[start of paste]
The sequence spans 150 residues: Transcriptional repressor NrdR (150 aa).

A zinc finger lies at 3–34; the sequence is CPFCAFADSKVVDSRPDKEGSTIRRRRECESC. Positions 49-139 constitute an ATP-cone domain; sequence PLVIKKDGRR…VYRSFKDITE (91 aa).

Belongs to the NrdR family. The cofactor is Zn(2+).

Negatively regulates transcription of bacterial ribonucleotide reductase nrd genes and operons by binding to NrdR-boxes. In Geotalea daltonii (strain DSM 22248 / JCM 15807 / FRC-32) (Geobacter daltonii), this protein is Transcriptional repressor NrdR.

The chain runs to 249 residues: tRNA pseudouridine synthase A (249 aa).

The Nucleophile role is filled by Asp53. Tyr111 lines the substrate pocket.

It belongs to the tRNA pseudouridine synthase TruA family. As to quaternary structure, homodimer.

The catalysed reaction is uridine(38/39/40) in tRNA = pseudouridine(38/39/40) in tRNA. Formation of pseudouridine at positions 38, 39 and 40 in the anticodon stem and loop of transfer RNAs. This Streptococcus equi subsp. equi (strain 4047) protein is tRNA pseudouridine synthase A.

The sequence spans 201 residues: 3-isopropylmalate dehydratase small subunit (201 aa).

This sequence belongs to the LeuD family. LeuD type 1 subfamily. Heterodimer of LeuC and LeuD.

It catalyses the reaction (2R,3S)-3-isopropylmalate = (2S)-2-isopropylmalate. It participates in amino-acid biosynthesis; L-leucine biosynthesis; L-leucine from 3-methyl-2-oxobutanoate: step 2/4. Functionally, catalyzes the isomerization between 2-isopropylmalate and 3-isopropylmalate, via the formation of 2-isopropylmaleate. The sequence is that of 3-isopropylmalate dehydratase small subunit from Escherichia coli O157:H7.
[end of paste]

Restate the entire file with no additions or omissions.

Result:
The sequence spans 150 residues: Transcriptional repressor NrdR (150 aa).

A zinc finger lies at 3–34; the sequence is CPFCAFADSKVVDSRPDKEGSTIRRRRECESC. Positions 49-139 constitute an ATP-cone domain; sequence PLVIKKDGRR…VYRSFKDITE (91 aa).

Belongs to the NrdR family. The cofactor is Zn(2+).

Negatively regulates transcription of bacterial ribonucleotide reductase nrd genes and operons by binding to NrdR-boxes. In Geotalea daltonii (strain DSM 22248 / JCM 15807 / FRC-32) (Geobacter daltonii), this protein is Transcriptional repressor NrdR.

The chain runs to 249 residues: tRNA pseudouridine synthase A (249 aa).

The Nucleophile role is filled by Asp53. Tyr111 lines the substrate pocket.

It belongs to the tRNA pseudouridine synthase TruA family. As to quaternary structure, homodimer.

The catalysed reaction is uridine(38/39/40) in tRNA = pseudouridine(38/39/40) in tRNA. Formation of pseudouridine at positions 38, 39 and 40 in the anticodon stem and loop of transfer RNAs. This Streptococcus equi subsp. equi (strain 4047) protein is tRNA pseudouridine synthase A.

The sequence spans 201 residues: 3-isopropylmalate dehydratase small subunit (201 aa).

This sequence belongs to the LeuD family. LeuD type 1 subfamily. Heterodimer of LeuC and LeuD.

It catalyses the reaction (2R,3S)-3-isopropylmalate = (2S)-2-isopropylmalate. It participates in amino-acid biosynthesis; L-leucine biosynthesis; L-leucine from 3-methyl-2-oxobutanoate: step 2/4. Functionally, catalyzes the isomerization between 2-isopropylmalate and 3-isopropylmalate, via the formation of 2-isopropylmaleate. The sequence is that of 3-isopropylmalate dehydratase small subunit from Escherichia coli O157:H7.